Being curious, asking thoughtful questions, and allowing the other person to respond show empathy on your part, and it also provides you with information to better clarify the conversation. If your instinct is to provide advice before you ask questions, you may be missing some critical aspects underlying the issue at hand. You might also stop the person from sharing their innermost thoughts on the topic, which would undermine the purpose of the discussion. 

Here are a few questions you might ask:

  • Can you tell me more?
  • How did that make you feel?
  • Can you explain what you mean by that?
  • What’s your opinion of the situation?
  • What do you think would be the best solution?
  • How can I help?

Habit 4: Being Open-Minded

Keep an open mind when speaking with others. Their perspective might not align with yours, but it’s essential to accept that others’ lived experiences and how they respond to conflict might differ from yours. Open-mindedness is an excellent way to cultivate empathy. When we can consider other viewpoints, we are on our way to a better understanding of what makes them tick. 

When we display open-mindedness, we foster more profound connection, trust, and a sense of unity. We might also learn something that we wouldn’t otherwise have considered. These attributes are especially important in the workplace, where people from diverse backgrounds come together to collaborate. An open-minded, connected team is stronger, more productive, and significantly more innovative. When you lead with these principles in mind, all stakeholders reap the benefits. 

Tips for practicing open-mindedness:

  • Reserve judgement 
  • Set aside pre-conceived beliefs
  • Consider the evidence
  • Look at problems from all sides
  • Don’t be afraid to admit you are wrong
  • Practice humility
  • Be willing to revise your opinion
  • Encourage open-mindedness in others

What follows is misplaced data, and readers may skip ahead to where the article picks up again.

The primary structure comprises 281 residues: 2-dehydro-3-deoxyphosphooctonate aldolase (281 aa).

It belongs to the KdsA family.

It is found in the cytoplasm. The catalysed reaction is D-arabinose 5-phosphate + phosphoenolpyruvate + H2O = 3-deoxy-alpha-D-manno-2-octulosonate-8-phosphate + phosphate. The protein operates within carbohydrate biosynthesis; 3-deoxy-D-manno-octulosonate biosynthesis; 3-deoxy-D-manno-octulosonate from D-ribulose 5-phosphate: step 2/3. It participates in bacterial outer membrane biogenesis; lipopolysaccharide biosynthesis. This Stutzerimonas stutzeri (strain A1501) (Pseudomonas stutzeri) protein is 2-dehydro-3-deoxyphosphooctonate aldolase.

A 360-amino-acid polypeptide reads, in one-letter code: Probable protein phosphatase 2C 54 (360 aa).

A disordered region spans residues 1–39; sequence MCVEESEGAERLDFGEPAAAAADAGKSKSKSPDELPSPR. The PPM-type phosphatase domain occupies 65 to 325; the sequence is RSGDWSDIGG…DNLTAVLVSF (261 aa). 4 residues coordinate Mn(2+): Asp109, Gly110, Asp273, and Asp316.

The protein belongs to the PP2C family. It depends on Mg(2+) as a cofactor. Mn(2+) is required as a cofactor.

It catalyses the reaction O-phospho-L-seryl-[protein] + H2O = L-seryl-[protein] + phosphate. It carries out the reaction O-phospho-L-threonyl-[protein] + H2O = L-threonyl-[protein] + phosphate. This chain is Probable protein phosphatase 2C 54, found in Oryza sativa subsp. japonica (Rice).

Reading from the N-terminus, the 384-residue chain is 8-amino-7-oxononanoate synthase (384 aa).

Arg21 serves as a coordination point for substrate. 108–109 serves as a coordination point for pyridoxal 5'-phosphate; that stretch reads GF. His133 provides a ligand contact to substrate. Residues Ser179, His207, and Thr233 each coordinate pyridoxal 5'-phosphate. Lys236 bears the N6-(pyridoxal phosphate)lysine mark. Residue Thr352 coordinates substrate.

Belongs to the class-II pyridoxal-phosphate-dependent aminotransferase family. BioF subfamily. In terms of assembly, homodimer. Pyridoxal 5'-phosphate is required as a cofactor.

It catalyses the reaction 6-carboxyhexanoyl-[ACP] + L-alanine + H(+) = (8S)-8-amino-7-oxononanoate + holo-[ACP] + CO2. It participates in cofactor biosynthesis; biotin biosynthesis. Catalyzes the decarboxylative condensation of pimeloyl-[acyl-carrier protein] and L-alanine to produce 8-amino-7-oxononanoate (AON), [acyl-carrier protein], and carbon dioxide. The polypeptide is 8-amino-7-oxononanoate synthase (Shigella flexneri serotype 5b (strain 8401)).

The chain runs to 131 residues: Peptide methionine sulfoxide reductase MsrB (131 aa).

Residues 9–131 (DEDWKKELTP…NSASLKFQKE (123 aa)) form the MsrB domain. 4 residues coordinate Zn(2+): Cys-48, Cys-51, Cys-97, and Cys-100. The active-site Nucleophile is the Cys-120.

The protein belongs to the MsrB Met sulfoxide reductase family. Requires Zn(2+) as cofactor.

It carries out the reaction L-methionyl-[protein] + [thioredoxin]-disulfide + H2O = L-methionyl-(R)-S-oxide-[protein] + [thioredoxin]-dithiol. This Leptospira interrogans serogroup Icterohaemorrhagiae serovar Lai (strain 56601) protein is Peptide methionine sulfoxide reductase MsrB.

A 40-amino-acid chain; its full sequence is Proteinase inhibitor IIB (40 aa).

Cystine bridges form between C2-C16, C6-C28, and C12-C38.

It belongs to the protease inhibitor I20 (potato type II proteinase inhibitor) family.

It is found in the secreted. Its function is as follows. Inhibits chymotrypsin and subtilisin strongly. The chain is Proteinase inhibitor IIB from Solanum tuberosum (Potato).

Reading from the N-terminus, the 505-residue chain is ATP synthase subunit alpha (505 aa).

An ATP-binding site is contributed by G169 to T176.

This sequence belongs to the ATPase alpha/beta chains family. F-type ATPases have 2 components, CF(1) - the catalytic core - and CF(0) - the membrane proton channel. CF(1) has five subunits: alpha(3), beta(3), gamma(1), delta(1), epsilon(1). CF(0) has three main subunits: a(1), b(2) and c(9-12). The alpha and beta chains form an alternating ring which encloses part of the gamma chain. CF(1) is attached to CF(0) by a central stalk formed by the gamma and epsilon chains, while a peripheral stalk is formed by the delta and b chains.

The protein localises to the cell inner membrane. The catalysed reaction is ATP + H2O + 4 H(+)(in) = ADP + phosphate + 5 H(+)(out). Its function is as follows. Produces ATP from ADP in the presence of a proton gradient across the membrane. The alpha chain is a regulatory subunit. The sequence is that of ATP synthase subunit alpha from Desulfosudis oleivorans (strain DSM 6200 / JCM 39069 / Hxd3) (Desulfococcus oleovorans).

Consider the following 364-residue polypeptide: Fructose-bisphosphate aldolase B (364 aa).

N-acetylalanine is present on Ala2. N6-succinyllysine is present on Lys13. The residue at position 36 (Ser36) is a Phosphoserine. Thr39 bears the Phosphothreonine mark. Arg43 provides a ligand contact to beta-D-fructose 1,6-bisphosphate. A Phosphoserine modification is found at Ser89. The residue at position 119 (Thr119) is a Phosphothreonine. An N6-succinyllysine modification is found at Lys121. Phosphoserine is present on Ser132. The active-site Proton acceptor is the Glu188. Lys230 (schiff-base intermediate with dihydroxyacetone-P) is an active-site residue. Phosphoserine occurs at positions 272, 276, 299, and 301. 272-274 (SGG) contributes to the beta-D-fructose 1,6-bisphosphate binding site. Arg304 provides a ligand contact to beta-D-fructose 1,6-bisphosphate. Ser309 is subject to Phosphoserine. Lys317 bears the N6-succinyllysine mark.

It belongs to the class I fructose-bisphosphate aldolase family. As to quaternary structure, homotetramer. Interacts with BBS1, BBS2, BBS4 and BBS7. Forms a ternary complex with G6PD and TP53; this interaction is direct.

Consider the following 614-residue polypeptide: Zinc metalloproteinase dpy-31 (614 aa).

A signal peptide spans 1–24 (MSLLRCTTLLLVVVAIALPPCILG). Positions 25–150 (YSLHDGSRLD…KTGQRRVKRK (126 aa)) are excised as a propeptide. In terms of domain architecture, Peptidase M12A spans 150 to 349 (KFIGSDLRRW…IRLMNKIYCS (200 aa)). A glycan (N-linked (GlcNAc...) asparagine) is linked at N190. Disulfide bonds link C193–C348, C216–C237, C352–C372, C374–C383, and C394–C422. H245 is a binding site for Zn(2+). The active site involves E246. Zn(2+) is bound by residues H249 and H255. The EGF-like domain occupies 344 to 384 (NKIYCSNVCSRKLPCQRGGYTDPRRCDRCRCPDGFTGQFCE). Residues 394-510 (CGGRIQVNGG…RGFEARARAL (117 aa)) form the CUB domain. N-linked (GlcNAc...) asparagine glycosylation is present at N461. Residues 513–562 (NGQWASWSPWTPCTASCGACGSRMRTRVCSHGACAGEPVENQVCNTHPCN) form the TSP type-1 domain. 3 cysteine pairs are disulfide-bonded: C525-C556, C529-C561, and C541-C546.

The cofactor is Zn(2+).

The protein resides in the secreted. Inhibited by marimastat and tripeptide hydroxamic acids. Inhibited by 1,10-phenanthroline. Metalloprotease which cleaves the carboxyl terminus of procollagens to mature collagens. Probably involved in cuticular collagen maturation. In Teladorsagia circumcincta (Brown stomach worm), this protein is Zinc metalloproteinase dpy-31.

Habit 5: Showing Kindness and Compassion

Compassion and kindness are traits people admire and gravitate to. Though people in leadership positions must be firm, that does not preclude the need to be kind and compassionate to others. 

Compassion is expressed as a genuine concern for others, which can be expressed through direct support, reaching out to check on someone struggling, or simply being there if the person needs to talk. Compassionate people find it easy to form strong bonds with people as they will feel heard, understood, cared for, and supported. 

Kindness goes hand-in-hand with compassion, but it may present differently. Kindness isn’t always about grand gestures; sometimes, it’s as simple as bringing extra coffee and donuts for your coworkers when you know they’ll be working late, remembering their birthday, or doing simple favors to lend a hand. A little kindness goes a long way! 

Tips for practicing kindness and compassion:

  • Pay attention to what people say and do
  • Be sure to clarify things before making assumptions or jumping to conclusions
  • Help out when and how you can
  • Encourage openness
  • Reserve judgement 
  • Be thoughtful
  • In conflict situations, listen first before you offer an opinion or solution
  • Ask how people are doing and be genuinely receptive to their response
  • Be aware of what your colleagues are going through and do your best to support them

Final Thoughts

The past couple of years marked a significant shift in the way people view the world around them. While kindness, empathy, and compassion have always been desirable traits, they are more important than ever today, especially when managing people. 

Simply put, one never knows what another person is going through, but when we try to connect and genuinely understand the challenges, we deepen our interpersonal and professional connections from every possible standpoint. 

To become more empathetic at work and in your daily life, practice active listening, try looking at things from another perspective, ask questions, keep an open mind, and lead with kindness and compassion. Doing so will not only make you a better manager, but it will also make you happier—science says so!


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Gabe Scorgie